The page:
Townsend Labs’ LD-12 is not the only C12 model available for the Sphere L22. The Ocean Way Collection from Universal Audio (for the UAD and Apollo DSP engines) adds specific models of two specific C12 mics from the 1950s, borrowed from the impressive mic locker at Ocean Way Studios in Hollywood.

OW-12 #1 uses SN 1188, which has a bit more of the classic 10 kHz bump, and OW-12 #2 uses SN 1175, which is one of the warmest and smoothest C12s in history – the mic used to record Frank Sinatra on LA Is My Lady.

Check out this video interview with the former Ocean Way Studios owner, famed engineer, and mic aficionado Allen Sides. Allen curated the mics that we modeled for the Ocean Way Collection.

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Have a look at the frequency response curves of our three mic models based on the AKG C12. As you can see, the top end varies quite considerably on these vintage microphones.

Continue your AKG C12 microphone masterclass on Audio Test Kitchen

We've partnered up with our friends at Audio Test Kitchen so you can hear our C12 models in action. Select source material for different instruments and for several genres. You can even get the "stacked effect" to find out what an entire track recorded with one mic would sound like!  Audition and compare the three currently available C12 options, and find out which one you like best.

Science Meets Art To Make Magic

The LD-12 model can be combined with the many adjustments possible in the Sphere plug-in to create acoustic properties never dreamed of by the AKG engineers of 60+ years ago, all while retaining some of the essential atmospheric quality of the original C12. Because it’s very forgiving of sibilance, the LD-12 is excellent for vocals with a lot of high-end content, retaining presence, and just a bit of sparkle without becoming spitty or hashy. This in turn requires less post-processing with EQ, which leads to a clearer and more honest-sounding vocal track.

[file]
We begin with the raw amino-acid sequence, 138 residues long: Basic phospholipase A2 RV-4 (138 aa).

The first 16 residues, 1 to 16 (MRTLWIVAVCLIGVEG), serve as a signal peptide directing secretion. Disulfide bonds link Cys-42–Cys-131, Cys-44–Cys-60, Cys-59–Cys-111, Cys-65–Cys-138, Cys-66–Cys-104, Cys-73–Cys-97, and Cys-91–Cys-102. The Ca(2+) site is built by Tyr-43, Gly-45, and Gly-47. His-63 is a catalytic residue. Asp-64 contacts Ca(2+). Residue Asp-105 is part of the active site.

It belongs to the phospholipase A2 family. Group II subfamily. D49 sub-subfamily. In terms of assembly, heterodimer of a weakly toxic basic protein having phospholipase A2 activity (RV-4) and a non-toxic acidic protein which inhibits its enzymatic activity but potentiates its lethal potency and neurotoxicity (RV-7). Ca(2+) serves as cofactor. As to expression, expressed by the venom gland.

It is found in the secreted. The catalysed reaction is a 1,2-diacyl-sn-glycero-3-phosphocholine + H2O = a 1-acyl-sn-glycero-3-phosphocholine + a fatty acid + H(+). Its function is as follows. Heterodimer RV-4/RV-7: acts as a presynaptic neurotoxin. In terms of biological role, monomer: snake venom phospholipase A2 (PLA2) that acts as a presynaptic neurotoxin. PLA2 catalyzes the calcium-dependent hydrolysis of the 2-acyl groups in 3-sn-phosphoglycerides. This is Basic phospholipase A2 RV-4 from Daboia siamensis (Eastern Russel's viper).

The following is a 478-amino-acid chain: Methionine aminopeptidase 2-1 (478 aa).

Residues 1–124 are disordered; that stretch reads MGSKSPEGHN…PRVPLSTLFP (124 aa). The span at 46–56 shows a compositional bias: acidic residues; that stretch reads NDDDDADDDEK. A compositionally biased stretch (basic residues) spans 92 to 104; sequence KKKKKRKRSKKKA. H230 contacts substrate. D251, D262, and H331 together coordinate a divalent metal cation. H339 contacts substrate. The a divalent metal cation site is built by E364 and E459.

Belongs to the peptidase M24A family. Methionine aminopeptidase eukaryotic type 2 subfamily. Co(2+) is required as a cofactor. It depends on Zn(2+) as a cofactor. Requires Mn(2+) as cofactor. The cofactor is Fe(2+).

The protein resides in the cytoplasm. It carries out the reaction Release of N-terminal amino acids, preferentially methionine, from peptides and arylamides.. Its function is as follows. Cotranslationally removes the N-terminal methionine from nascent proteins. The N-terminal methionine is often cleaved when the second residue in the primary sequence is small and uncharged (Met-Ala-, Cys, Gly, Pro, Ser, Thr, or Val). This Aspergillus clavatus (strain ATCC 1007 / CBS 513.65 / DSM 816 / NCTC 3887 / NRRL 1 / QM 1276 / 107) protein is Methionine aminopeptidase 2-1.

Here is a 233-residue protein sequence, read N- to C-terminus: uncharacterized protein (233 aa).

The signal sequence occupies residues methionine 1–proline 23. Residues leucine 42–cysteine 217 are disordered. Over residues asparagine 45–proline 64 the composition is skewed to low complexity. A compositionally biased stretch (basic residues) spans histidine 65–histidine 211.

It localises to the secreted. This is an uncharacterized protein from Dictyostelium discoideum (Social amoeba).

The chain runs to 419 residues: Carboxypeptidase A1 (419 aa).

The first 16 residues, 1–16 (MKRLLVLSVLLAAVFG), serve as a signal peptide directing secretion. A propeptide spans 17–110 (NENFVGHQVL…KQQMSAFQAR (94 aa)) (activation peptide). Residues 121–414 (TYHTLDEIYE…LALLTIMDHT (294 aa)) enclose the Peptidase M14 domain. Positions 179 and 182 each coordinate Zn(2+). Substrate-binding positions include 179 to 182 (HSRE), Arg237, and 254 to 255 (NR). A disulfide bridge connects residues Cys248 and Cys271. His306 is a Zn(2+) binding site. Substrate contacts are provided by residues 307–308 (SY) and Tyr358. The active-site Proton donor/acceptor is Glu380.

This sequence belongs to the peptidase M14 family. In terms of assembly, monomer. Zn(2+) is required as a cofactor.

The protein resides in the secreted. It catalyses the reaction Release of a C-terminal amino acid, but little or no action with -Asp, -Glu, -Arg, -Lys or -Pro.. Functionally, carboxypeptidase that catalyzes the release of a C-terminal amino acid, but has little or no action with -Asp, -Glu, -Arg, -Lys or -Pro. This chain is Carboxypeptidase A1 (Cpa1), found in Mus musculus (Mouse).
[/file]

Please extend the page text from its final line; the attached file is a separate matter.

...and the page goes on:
If you have two Sphere L22 mics, try the LD-12 in a Mid/Side arrangement with your choice of cardioid-pattern models, or in a Blumlein array for a room-friendly stereo capture. 

Every model that comes with the Sphere L22 has something unique to offer the modern engineer, whether in a small personal studio or a multi-room professional facility. That said, the LD-12, like its vintage forebear, has a magic that’s hard to quantify but easy to love. We hope you've enjoyed this microphone masterclass about the AKG C12. Stay tuned for more episodes very soon.

With Sphere you now can:

  • Record with the sound of microphones many have only dreamt about
  • Change mic type, polar pattern, and other microphone characteristics, even after tracking!
  • Audition the sound of different microphones without tiring the vocalist
  • Reduce bleed, undesirable room coloration, and other common issues using Off-Axis Correction™
  • Record in stereo from a single microphone

You are invited to install the free, fully-featured Sphere plug-in for all major platforms and DAWs. Try it now and reimagine our library of pre-recorded tracks.

Unless otherwise noted, all brand and product names referred to in this article are trademarks of their respective owners, which are in no way associated or affiliated with Townsend Labs.